on a Possness-Warren??
    With a Lyman book.
    Eventually,
    Wanted to load
    .45 Auto, .45 Auto Rim and .44 Special.
    Went to a Gun shop that sold Dillon
    got a demonstration, bought one.
    I like the Dillon Attitude.
    I like the Dillon Product.
     
  14. buster40c

    buster40c Well-Known Member

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    I don't reload but when I was checking into it the Dillon kept coming up according to majority as the best rig out there. I priced the middle of the line Dillon and in all I figured I should have it came to about $700. So many said they wished they had bought the Dillon in the first place because they were tired of repairing/working on the cheaper presses. In the long run it steadily performs the best according to the majority on the forums. Lifetime warranty, no questions asked, on a Dillon press no matter how many owners it has had.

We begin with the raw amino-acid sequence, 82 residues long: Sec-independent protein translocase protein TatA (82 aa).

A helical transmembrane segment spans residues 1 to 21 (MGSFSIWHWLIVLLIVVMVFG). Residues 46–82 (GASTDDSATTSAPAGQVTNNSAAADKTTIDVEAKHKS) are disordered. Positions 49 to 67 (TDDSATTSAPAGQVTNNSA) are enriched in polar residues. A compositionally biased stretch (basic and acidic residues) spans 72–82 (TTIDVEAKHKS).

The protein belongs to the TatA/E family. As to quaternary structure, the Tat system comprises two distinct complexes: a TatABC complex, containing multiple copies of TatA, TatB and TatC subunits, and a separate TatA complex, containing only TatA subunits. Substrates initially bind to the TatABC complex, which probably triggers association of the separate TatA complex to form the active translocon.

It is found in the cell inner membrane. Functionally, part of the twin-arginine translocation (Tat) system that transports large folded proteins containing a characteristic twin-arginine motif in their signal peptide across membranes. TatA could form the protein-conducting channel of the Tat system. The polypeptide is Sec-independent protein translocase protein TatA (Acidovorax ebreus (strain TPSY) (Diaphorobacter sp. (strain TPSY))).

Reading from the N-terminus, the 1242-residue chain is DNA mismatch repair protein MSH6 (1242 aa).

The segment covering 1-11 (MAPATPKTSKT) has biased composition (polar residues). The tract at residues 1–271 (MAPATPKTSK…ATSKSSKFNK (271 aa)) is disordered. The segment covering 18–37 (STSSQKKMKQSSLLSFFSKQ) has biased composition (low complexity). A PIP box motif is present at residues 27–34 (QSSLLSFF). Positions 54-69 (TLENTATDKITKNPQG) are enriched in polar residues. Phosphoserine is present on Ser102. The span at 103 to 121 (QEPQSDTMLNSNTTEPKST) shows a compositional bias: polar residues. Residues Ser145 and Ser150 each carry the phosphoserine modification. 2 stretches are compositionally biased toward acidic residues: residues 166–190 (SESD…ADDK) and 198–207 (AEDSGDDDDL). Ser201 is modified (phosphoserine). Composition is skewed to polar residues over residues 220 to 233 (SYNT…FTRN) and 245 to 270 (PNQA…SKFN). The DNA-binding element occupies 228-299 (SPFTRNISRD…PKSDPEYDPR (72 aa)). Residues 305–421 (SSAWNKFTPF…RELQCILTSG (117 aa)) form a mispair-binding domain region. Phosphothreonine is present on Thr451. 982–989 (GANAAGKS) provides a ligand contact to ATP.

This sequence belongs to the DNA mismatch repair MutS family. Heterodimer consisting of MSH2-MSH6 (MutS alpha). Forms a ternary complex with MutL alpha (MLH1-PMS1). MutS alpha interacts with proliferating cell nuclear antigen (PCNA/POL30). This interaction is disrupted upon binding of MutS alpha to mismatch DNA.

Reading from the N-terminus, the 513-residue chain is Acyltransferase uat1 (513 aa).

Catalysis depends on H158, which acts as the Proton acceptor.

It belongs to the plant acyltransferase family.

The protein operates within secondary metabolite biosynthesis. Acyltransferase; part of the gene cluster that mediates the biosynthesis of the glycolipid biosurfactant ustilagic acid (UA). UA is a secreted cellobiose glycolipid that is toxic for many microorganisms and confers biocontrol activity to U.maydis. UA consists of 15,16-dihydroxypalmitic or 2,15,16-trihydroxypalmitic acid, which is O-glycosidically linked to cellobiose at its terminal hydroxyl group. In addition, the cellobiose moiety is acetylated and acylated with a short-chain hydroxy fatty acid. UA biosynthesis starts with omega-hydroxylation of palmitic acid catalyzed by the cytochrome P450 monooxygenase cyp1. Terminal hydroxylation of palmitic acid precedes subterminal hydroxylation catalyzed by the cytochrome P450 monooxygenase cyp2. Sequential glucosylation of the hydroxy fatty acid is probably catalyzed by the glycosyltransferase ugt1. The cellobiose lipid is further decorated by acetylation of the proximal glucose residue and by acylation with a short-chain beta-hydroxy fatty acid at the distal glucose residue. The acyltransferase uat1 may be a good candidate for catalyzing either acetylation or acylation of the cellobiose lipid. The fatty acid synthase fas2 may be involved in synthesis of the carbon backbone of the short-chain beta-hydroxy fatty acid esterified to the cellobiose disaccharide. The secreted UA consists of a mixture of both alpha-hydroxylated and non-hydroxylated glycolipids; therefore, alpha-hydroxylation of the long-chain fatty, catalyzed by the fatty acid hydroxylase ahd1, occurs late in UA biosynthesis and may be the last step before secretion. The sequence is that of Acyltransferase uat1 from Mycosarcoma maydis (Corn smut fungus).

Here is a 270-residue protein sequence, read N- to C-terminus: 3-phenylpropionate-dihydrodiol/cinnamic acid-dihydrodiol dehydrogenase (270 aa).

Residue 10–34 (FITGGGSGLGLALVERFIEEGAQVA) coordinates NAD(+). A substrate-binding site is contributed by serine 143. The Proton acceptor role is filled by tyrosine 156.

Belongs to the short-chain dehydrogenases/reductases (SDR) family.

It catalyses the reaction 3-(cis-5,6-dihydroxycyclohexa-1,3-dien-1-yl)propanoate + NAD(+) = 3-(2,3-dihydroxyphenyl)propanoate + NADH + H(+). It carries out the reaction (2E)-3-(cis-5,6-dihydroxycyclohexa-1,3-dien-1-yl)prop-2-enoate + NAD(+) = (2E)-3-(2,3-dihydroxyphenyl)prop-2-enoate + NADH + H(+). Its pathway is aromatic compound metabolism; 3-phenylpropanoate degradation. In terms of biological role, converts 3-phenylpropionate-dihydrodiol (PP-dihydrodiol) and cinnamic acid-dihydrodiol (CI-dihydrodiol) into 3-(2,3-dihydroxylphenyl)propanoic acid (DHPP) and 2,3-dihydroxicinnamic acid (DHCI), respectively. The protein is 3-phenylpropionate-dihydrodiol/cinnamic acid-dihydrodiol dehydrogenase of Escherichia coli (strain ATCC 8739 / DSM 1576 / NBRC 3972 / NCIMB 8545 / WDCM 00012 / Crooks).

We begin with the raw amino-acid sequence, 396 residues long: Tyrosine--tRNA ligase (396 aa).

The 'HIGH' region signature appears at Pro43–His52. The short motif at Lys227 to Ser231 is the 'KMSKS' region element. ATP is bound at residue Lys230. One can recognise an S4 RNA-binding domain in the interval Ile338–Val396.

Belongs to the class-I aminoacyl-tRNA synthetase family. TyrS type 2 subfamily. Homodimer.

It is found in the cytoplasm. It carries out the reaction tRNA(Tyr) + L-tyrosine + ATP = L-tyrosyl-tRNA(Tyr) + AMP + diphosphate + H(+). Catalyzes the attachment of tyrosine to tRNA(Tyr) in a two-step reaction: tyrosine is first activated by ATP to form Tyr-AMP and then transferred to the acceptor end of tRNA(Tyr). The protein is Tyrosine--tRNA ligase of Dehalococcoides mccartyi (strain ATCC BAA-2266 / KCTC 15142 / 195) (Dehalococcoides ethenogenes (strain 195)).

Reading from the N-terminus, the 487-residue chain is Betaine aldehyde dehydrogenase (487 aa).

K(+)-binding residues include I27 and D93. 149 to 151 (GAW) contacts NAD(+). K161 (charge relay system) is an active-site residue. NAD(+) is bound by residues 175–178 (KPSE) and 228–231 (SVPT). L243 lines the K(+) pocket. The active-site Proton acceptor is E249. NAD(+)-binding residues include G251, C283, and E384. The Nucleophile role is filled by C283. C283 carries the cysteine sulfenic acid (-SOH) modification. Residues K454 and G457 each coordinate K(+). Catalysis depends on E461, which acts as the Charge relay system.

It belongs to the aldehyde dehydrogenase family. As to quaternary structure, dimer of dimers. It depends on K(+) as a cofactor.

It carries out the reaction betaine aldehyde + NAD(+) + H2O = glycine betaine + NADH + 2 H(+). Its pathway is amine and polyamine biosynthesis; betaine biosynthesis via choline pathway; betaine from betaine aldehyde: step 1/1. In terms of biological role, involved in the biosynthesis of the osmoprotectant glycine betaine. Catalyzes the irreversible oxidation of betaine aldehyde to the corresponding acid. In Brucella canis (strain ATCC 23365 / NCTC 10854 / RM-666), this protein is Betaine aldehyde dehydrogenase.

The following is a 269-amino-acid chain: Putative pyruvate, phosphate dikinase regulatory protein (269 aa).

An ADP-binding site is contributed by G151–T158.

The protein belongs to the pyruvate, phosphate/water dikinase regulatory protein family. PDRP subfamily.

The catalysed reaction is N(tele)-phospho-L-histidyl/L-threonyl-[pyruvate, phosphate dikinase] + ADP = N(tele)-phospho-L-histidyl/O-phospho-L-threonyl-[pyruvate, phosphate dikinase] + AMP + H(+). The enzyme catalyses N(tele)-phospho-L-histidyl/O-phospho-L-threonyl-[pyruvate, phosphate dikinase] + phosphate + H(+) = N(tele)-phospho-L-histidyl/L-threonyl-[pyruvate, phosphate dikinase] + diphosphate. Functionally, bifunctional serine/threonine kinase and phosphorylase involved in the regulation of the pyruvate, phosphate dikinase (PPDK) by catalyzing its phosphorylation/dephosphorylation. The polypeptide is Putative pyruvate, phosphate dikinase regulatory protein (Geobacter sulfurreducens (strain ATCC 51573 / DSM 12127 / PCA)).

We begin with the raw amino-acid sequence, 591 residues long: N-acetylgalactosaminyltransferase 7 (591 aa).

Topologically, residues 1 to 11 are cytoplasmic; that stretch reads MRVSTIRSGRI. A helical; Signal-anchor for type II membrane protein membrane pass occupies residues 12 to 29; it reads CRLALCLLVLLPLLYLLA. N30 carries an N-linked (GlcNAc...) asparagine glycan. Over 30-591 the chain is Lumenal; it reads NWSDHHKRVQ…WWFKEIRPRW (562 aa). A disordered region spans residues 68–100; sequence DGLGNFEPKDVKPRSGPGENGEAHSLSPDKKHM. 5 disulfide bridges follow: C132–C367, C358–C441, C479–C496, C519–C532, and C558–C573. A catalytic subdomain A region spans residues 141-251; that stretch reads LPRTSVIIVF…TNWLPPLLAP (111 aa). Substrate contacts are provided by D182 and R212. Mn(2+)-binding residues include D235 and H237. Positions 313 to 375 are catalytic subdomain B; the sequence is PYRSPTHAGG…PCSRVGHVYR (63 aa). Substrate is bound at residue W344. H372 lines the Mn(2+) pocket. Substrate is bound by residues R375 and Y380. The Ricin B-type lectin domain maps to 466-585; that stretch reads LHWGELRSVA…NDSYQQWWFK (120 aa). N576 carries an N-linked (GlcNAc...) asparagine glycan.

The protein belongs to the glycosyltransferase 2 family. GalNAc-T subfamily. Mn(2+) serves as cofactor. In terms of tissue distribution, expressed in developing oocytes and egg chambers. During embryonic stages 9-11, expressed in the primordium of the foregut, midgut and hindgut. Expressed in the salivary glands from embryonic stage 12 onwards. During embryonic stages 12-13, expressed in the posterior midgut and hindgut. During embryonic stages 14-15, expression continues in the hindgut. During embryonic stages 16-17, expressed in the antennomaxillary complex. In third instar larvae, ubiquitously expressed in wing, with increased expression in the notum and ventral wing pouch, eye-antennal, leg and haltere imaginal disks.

Like Tommy said you might be better starting off with an inexpensive single stage to see if you really want to continue with reloading. I have heard many say you still spend a lot on ammo because you shoot more when you reload. So per round you are saving but in the long run you still spend a lot on ammo due to your shooting more. I have known quite a few friends that had reloading presses that just sat in storage. I sure wish I could find one of those presses for cheap but that hasn't happened.
     
  15. VThillman

    VThillman Active Member